Monday, June 9, 2008

Interview Portrait

Patrick Lendino never said a word about his war experiences until one day when we sat down and I started drawing his portrait.

Then the memories started tumbling out, one after another. He began to describe his training in the Eighth Air Force, and how he became a pilot of a B-17. I struggled to draw his likeness and to capture his quotes, both of which were equally valuable as a memory of his life.


Erik Bongers said...

Striking portrait.

With those comments it makes me think of the graphic novell No More Shaves.
The 'script' for this book is interviews with 6 elderly men in a Boston nursing home.
The interviews were animated with off-beat questions like "What do you think George Washington's voice sounded like?".

craigstephens said...

That is a wonderful combination of words and pictures!

CCG Coordinator said...

The unassuming annotated, pencil, portrait drawing - the proletariat of the art world? - equally striking in it's simplicity and as an enduring statement of both the earnest reporter and the subject. A lesson in seeing the beauty and mystery of the common man and how we as artists can serve to uncover and preserve the "diamonds in the rough". Thank you again for sharing and inspiring with passion, wit and insight.
Kind regards,

Arco Scheepen said...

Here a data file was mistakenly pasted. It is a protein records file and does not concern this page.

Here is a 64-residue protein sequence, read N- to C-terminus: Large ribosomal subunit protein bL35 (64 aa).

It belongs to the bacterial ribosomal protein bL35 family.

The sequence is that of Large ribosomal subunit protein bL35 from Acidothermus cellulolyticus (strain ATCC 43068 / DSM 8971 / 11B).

Beautiful portrait, and the stories make it even stronger. Lovely work!

Dean H. said...

Very moving. Strange how the portrait seems to illustrate each line. The words and art fit so well.

crabbydad said...

The portrait is phenomenal and the text makes it that much more riveting. A whole book of stories/drawings like this would be incredible. Thanks for sharing!

jeff said...

Great story and drawing.
My great Uncles (brothers) served in WW2 and they never talked much about what they did during the war.

They saw a lot of action between them they served from Anzio through the Battle of the Bulge.

One did tell of some his stories, how he was wounded at Anzio and was buried alive for what seemed to him to be days. He was found when someone noticed his hand moving.

They patched him up, after a week or so of rest they sent him back to the front.

The other brother never said a word about it. After he passed away my father found his Bronze star and Purple heart medals and citations.

He got the Bronze for saving his unit from a German attack during the Bulge and helping them to retreat with the wounded.

It's an interesting aspect of WW2 how these men and women just came home an wanted to get on with it.

This would be a great project, however with 1000 of these veterans a day passing away as I write time is not on the side of such a project.